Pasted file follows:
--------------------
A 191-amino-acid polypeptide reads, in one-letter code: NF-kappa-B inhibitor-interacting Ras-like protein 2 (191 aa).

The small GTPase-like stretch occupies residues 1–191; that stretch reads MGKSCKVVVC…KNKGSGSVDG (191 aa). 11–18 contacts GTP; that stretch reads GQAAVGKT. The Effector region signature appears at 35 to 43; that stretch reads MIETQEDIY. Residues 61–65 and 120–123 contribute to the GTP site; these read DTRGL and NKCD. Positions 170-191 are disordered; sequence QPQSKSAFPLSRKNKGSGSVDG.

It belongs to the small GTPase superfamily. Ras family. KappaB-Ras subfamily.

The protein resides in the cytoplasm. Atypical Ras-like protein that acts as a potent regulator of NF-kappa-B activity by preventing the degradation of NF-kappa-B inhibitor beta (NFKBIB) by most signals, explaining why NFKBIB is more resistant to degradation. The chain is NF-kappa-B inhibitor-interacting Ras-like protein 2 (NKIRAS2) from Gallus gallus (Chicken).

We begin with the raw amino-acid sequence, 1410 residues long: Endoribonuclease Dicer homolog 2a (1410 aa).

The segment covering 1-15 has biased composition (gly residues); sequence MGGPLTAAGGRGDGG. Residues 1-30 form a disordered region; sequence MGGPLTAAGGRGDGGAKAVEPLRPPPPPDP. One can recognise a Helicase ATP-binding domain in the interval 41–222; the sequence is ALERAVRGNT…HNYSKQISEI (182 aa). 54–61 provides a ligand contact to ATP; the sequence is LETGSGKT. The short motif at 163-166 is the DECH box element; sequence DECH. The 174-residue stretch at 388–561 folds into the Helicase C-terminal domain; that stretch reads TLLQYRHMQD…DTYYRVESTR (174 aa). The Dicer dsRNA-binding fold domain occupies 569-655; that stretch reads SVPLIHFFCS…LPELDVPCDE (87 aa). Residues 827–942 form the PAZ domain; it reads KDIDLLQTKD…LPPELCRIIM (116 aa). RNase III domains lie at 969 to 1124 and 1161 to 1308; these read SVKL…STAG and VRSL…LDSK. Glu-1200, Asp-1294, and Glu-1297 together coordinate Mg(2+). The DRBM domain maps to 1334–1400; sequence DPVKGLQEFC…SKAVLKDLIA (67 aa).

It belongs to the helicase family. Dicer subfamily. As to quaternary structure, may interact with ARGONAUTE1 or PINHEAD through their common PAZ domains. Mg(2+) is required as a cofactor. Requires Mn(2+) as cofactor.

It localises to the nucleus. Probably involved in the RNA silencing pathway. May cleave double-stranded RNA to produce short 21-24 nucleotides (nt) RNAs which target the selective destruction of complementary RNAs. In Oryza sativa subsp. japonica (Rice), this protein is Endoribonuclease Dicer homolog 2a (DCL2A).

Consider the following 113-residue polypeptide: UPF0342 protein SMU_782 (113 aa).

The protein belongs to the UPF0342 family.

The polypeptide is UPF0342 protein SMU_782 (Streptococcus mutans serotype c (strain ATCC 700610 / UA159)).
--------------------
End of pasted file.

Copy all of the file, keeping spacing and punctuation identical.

A 191-amino-acid polypeptide reads, in one-letter code: NF-kappa-B inhibitor-interacting Ras-like protein 2 (191 aa).

The small GTPase-like stretch occupies residues 1–191; that stretch reads MGKSCKVVVC…KNKGSGSVDG (191 aa). 11–18 contacts GTP; that stretch reads GQAAVGKT. The Effector region signature appears at 35 to 43; that stretch reads MIETQEDIY. Residues 61–65 and 120–123 contribute to the GTP site; these read DTRGL and NKCD. Positions 170-191 are disordered; sequence QPQSKSAFPLSRKNKGSGSVDG.

It belongs to the small GTPase superfamily. Ras family. KappaB-Ras subfamily.

The protein resides in the cytoplasm. Atypical Ras-like protein that acts as a potent regulator of NF-kappa-B activity by preventing the degradation of NF-kappa-B inhibitor beta (NFKBIB) by most signals, explaining why NFKBIB is more resistant to degradation. The chain is NF-kappa-B inhibitor-interacting Ras-like protein 2 (NKIRAS2) from Gallus gallus (Chicken).

We begin with the raw amino-acid sequence, 1410 residues long: Endoribonuclease Dicer homolog 2a (1410 aa).

The segment covering 1-15 has biased composition (gly residues); sequence MGGPLTAAGGRGDGG. Residues 1-30 form a disordered region; sequence MGGPLTAAGGRGDGGAKAVEPLRPPPPPDP. One can recognise a Helicase ATP-binding domain in the interval 41–222; the sequence is ALERAVRGNT…HNYSKQISEI (182 aa). 54–61 provides a ligand contact to ATP; the sequence is LETGSGKT. The short motif at 163-166 is the DECH box element; sequence DECH. The 174-residue stretch at 388–561 folds into the Helicase C-terminal domain; that stretch reads TLLQYRHMQD…DTYYRVESTR (174 aa). The Dicer dsRNA-binding fold domain occupies 569-655; that stretch reads SVPLIHFFCS…LPELDVPCDE (87 aa). Residues 827–942 form the PAZ domain; it reads KDIDLLQTKD…LPPELCRIIM (116 aa). RNase III domains lie at 969 to 1124 and 1161 to 1308; these read SVKL…STAG and VRSL…LDSK. Glu-1200, Asp-1294, and Glu-1297 together coordinate Mg(2+). The DRBM domain maps to 1334–1400; sequence DPVKGLQEFC…SKAVLKDLIA (67 aa).

It belongs to the helicase family. Dicer subfamily. As to quaternary structure, may interact with ARGONAUTE1 or PINHEAD through their common PAZ domains. Mg(2+) is required as a cofactor. Requires Mn(2+) as cofactor.

It localises to the nucleus. Probably involved in the RNA silencing pathway. May cleave double-stranded RNA to produce short 21-24 nucleotides (nt) RNAs which target the selective destruction of complementary RNAs. In Oryza sativa subsp. japonica (Rice), this protein is Endoribonuclease Dicer homolog 2a (DCL2A).

Consider the following 113-residue polypeptide: UPF0342 protein SMU_782 (113 aa).

The protein belongs to the UPF0342 family.

The polypeptide is UPF0342 protein SMU_782 (Streptococcus mutans serotype c (strain ATCC 700610 / UA159)).